Still, the Netflix player represents an interesting challenge to Apple TV, which draws its content from the iTunes Store and costs $229. The Apple device does include a hard drive for storage of content you own; the Netflix Player doesn’t.

The Netflix Player is an intriguing entry. Let’s hope it encourages other companies to ratchet up the innovation.

Topics: Hardware, Mobility

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  • Nice at $99. Wonder why no PC content access

    From what I see, I like this alternative to Apple TV although I use iTunes. It would be nice if this box leveraged the PC resources for stored content.
  • at least it's not from Akimbo

    Akimbo ( sold a net to TV box directly to the public, and then offered a successor box from RCA.

    Then it summarily screwed its customers by abandoning support for the boxes. No refund, no credit towards anything. Nothing.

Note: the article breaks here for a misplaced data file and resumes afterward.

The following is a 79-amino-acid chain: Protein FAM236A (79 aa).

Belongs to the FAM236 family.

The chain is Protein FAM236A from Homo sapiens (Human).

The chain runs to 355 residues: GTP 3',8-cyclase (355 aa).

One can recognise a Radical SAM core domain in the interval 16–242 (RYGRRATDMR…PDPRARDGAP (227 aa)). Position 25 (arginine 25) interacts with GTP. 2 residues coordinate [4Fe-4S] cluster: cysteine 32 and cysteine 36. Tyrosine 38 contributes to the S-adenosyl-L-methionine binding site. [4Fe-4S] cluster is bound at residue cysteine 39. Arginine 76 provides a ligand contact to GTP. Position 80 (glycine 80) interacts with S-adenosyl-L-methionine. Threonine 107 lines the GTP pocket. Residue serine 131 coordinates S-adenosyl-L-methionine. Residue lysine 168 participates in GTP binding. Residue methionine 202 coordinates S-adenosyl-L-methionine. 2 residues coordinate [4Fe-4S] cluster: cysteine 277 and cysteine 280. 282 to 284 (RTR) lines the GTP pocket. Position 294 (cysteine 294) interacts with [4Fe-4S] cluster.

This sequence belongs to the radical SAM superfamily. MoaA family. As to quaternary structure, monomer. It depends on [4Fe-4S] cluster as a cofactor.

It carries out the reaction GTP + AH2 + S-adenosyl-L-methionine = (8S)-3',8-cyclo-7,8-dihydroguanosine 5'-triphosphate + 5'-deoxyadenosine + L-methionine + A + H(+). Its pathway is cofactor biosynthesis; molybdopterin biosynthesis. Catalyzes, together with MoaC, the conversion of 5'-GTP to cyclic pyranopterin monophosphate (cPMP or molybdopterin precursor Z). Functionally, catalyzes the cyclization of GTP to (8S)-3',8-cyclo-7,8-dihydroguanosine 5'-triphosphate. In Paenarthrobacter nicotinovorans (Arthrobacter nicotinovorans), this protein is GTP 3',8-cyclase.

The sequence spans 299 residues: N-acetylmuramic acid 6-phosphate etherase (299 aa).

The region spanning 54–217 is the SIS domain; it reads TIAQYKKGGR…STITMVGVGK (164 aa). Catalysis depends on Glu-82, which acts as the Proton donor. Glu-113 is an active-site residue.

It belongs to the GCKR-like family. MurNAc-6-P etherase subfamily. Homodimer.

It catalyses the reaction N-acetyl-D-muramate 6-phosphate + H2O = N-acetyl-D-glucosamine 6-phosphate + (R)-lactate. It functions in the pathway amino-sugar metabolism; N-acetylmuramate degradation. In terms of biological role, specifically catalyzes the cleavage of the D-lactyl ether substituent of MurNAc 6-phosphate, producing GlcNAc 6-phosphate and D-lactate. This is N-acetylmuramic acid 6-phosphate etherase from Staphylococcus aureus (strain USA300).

All this from a company backed by legendary VC firm Kleiner Perkins. Shame on you Akimbo.

    Here's hoping no one ever buys anything from Akimbo or its partners. End users deserve better.
  • What an ugly box!

  • ughh

    $100 buys a lot of dvds...especially now that dvd is bargain basement at any walmart...
    not worth it to me with the monthly fee.
    i can upgrade my digital cable subscription to include all channels for less than this, & have full 1080p signal.
    an hdmi output, but no HD content ???
    man , i want those drugs
  • RE: Netflix launches device for watching movies on TV

    Does me little good with the daily download limits imposed by my satellite broadband provider (guess who that might be!).
  • RE: Netflix launches device for watching movies on TV

    I think my laptop has S-video and stereo audio output that works just fine.